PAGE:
Former Highflyer Could Rise Again

NEW YORK ( TheStreet) -- Before the financial crisis, Bridgeway Aggressive Investors 1 ( BRAGX) posted a remarkable record. From the time the fund launched in 1994 until October 2007, Bridgeway returned 21.0% annually, outdoing its mid blend competitors by more than 7 percentage points, according to Morningstar.

Then the roof collapsed. In 2008, the fund lost 56.2% and trailed 98% of peers. For the next three years, the results continued to be subpar. What caused the trouble?

Bridgeway's Chief Investment Officer John Montgomery attributes the poor record partly to the unusual market environment that prevailed during the financial crisis. He says that the fund could do better now that the Bridgeway portfolio managers have made adjustments and markets are calming.

Montgomery could be onto something. In 2012, his fund regained its winning ways, returning 21.6% and outdoing 89% of peers.

Bridgeway's struggle to revive is hardly unique. In the turmoil of 2008, many stock-picking systems failed. Dissatisfied with the results, angry investors dumped active managers and shifted to index funds, which aim to track benchmarks such as the S&P 500. But in recent months, markets have stabilized. Like Bridgeway Aggressive, many active managers have begun outdoing the index funds. If the market environment remains relatively steady, then Bridgeway and other active funds may do better and present a compelling reason for investors to abandon index funds.

To find the best investments, Bridgeway uses computer models that consider a host of variables, including stock values and market momentum. Some of the models favor stocks that are trending upward and have low prices. Montgomery says that the models failed in 2008 because investors ignored valuations, selling stocks of all kinds at once. "When people get scared, they just want out of the market," he says. "They don't care whether one stock is more attractive than another."

Montgomery says that growth funds like Bridgeway Aggressive did particularly poorly. This may have occurred because big hedge funds were forced to liquidate portfolios that were heavy with growth stocks. Under normal circumstances, some of the best performers are growth stocks that surprise Wall Street, delivering earnings that surpass the consensus. But as hedge funds sold growth holdings in 2008, stocks with earnings surprises lagged shares that were not beating estimates.

Montgomery says that the poor performance of his fund is connected to a measure known as correlation. When the stocks in a group such as the S&P 500 all move in unison, then the correlation is said to be 1.0. When the stocks do not move in lockstep, the correlation is 0.0.

Montgomery says that his fund can do well during periods when the correlation of the S&P 500 is near its normal level of 0.2 to 0.3. In such an environment, investors tend to favor one stock over another based on valuations and other factors. But when investors panic and sell everything, the correlation can top 0.5.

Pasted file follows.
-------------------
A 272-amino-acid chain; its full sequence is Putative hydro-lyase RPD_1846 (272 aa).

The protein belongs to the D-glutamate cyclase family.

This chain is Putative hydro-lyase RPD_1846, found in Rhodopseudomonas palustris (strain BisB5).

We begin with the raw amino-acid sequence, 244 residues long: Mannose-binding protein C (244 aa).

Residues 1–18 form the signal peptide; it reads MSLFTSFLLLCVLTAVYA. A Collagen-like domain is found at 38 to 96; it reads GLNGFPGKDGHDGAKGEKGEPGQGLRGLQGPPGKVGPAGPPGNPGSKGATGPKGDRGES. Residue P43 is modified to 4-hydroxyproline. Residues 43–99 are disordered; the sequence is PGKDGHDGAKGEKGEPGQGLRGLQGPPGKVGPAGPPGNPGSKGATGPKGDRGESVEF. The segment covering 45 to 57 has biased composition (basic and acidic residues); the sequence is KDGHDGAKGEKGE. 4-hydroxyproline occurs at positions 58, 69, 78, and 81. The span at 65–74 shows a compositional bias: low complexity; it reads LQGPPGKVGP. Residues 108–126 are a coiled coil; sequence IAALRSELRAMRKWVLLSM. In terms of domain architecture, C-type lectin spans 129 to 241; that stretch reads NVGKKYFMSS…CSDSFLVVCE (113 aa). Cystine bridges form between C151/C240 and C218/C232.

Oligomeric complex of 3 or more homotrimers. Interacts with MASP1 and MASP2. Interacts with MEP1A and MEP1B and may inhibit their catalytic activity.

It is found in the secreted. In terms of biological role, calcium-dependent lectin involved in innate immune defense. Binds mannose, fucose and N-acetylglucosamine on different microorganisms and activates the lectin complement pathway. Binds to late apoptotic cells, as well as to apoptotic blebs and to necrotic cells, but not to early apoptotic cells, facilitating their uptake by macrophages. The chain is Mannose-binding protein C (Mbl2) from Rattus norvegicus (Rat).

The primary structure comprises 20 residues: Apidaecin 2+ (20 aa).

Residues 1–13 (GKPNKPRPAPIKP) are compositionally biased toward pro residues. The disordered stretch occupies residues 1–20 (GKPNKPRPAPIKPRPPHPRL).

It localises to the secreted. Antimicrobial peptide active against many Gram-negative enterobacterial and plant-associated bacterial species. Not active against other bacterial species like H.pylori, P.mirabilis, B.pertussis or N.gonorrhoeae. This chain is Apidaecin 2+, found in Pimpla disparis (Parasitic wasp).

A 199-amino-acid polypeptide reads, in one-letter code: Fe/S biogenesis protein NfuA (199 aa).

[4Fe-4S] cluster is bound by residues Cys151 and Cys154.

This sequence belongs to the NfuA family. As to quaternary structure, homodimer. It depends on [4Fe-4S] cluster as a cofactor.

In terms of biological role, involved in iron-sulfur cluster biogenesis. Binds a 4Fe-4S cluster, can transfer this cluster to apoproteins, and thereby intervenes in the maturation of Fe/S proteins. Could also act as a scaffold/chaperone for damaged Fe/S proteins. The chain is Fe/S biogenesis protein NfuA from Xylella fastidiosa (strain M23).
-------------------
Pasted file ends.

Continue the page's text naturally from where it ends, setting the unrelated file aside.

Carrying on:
"When the correlations become high, investors do not care about the differences between companies," Montgomery says.

In the past, correlation spikes only occurred once every decade or two. Correlations soared during market collapses in 1946 and 1987. Then as the financial crisis unfolded, a series of spikes came in rapid succession.

The first peak appeared as mortgage markets froze in November 2008. Other spikes were triggered by the Greek debt crisis in May 2010 and the euro crisis in August 2011. Since then, correlations have returned to 0.3.

Many active funds performed poorly during the correlation spikes. For an indication of how active funds fared relative to the benchmarks, consider the performance of Vanguard Index 500 ( VFINX), the first index mutual fund to track the S&P 500. During the past 15 years, the Vanguard fund returned 4.4% annually, compared to a return of 4.5% for the overall large blend category, a group that includes mainly active funds. But in 2008, Vanguard Index 500 topped large blend funds by 0.8 percentage points. The index fund also outpaced the group during the spike periods of 2010, 2011, and the first half of 2012. Then in the second half of 2012, correlations dropped, and Vanguard returned 5.9%, trailing the overall group, which returned 6.5%.

What happens if some unforeseen events send the markets into another tailspin? Montgomery says that his fund could again trail the benchmark. But he says that the margin of the underperformance should be less because Bridgeway has made some adjustments. "We expect to do better in future spikes than in the past," he says.

Among the changes Montgomery has made are shifts in the momentum models. Momentum screens favor stocks that have been rising. The approach can work because under normal circumstances, stocks that are moving up tend to keep climbing over the short term. But when markets collapse suddenly, stocks with strong momentum can sink hard. "Momentum can be a lousy indicator at market inflection points," says Montgomery.

It is too soon to know whether Montgomery's tweaks will prove successful over the long term. But if markets remain stable, Bridgeway and other active managers could have a better chance of success.

This article is commentary by an independent contributor, separate from TheStreet's regular news coverage.
Stan Luxenberg is a freelance writer specializing in mutual funds and investing. He was executive editor of Individual Investor magazine.